In chapter 4, Zechariah sees another vision in which it is stated that Zerubbabel will have the strength he needs to complete the building of the temple. Again, this refers to events that are occurring in the book of Ezra. In this chapter, those famous words are stated, Not by might, nor by power, but by my Spirit, says the LORD of hosts. (v. 6) The Lord declares that Zerubbabel will finish the temple. At the end of the vision, Zechariah sees Zerubbabel and Joshua, the Lord’s “two anointed ones who stand by the Lord of the whole earth.” (v. 14)
A great message for us here, is that, when we face a “mountain,” if we rely on the strength of the Lord and the power of the Holy Spirit, “it shall become a plain.” (v. 7)

Isaiah 9:6-7 is a beautiful passage speaking of the coming Messiah.
For to us a child is born, to us a son is given; and the government shall be upon his shoulder, and his name shall be called Wonderful Counselor, Mighty God, Everlasting Father, Prince of Peace. Of the increase of his government and of peace there will be no end, on the throne of David and over his kingdom, to establish it and to uphold it with justice and with righteousness from this time forth and forevermore. The zeal of the LORD of hosts will do this.
You should know that I have to include this:

Not that I am speaking of being in need, for I have learned in whatever situation I am to be content. Philippians 4:11

After quoting this verse in today’s reading from Grace For the Moment, Max Lucado asks this question: “What if God’s only gift to you were his grace to save you?” I have to tell you, that really made me think. I’ve been praying day after day that my daughter would get it together and finish high school; that she would get over her anxiety and successfully meet with her homebound teacher. I have been praying for other things. What if those things never happen? What if God never gave me another thing I asked for?? Is his grace enough? He has saved me from hell. Dare I complain if he never gives me another thing? Paul has learned to be content in all things. Paul was told, when he asked for that “thorn” to be removed from his flesh, “My grace is sufficient.” I am certainly not better than Paul! I am not even Paul’s equal…far from it! When I pray for something, if God sees fit to grant it, then hallelujah! If he does not…HALLELUJAH!! His grace is enough. THAT is what I need to learn today! Max finished this reading: “If you have eyes to read these words, hands to hold this book, the means to own this volume, he has already given you grace upon grace.” Amen.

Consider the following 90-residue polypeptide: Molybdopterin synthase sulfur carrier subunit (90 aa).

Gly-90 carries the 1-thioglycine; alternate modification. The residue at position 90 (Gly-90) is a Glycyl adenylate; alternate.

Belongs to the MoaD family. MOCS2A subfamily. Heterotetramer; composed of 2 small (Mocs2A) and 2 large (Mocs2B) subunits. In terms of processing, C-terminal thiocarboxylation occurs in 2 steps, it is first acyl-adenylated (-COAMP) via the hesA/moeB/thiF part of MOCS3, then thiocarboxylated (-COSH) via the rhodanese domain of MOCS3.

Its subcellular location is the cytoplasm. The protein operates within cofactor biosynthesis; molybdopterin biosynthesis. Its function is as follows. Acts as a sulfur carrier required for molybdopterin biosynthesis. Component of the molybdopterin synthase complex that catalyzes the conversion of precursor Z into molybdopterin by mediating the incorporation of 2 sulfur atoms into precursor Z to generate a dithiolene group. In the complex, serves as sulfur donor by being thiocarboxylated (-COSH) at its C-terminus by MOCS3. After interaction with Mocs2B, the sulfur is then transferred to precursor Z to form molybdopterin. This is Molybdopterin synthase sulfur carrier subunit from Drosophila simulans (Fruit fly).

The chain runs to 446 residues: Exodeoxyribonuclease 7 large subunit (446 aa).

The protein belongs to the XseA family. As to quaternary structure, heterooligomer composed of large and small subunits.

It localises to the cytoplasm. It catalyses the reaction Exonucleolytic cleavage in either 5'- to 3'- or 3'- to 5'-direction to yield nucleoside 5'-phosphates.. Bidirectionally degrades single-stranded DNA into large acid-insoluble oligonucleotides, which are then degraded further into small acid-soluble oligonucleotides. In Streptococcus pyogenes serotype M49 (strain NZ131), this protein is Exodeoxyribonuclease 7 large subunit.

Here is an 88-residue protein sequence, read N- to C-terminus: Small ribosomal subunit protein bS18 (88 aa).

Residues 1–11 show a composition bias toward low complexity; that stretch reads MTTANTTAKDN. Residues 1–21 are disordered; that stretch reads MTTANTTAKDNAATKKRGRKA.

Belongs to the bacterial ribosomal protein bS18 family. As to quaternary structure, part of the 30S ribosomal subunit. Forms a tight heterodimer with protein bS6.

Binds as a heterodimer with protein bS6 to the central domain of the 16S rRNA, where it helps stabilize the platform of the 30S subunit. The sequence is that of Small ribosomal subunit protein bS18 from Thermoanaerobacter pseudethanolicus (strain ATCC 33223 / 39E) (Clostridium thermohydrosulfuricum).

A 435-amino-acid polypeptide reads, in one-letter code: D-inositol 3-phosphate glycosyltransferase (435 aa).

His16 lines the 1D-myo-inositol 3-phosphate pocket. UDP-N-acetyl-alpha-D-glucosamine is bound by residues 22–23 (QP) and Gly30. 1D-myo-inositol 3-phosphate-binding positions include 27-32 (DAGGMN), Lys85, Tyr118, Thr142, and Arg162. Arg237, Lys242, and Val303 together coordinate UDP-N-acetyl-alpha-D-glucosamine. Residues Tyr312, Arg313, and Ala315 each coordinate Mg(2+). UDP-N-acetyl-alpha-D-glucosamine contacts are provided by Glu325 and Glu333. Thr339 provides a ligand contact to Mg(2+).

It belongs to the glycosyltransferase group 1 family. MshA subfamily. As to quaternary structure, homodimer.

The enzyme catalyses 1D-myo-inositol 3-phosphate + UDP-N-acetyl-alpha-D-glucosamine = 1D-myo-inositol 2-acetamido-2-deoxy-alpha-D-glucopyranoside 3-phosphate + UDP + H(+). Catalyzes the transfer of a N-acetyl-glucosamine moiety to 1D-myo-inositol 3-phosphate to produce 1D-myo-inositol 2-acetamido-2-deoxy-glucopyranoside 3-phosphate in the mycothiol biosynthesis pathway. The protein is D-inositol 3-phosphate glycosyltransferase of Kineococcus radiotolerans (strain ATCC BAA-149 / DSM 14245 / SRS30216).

Father, as I read the words of Scripture this morning, and your Spirit speaks to me, I am grateful for the grace that you have given me. I confess that I have been disappointed in this past week, that things didn’t turn out the way I wanted them to. How selfish of me, Father! How dare I complain to you when you don’t do what I think you should! You are the creator of our universe; you hold my very life in your hands. You grant me every breath that I take; every beat of my heart. But most importantly, before the foundations of the earth you chose me to be one of your children! And you provided the grace to save me from eternal punishment, which I and everyone in the human race deserve! On this day, Lord, I fall on my face in humility and thank you with a passion that I have not had, recently. Thank you for saving me. Thank you for loving me. Thank you for choosing me. Your grace is enough. That doesn’t mean that I won’t ask for anything else. I will continue to pray for struggles in my life, in the life of my family, in the life of our church. The difference is, I will stop being disappointed (or even angry, as I was earlier this week) when the answer is not what I want. Your grace is enough. Let me learn to be content.
Let me also learn the truth from Zechariah 4:6 that things are not accomplished by might or by power (at least not by mine), but by your Spirit. Let me have the confidence in your Holy Spirit to carry me through. Let me see those “mountains” as potential plains. Your grace is enough. That, apparently, is my theme for today.

I pray for this day, Father. I pray that Stephanie will have a good meeting with her homebound teacher today. I pray that Christi and I will have a good day at work. If not, however, your grace is enough. Let us live by this for the rest of our lives, Father.

I have no more words. Your grace is enough.

Grace and peace, friends.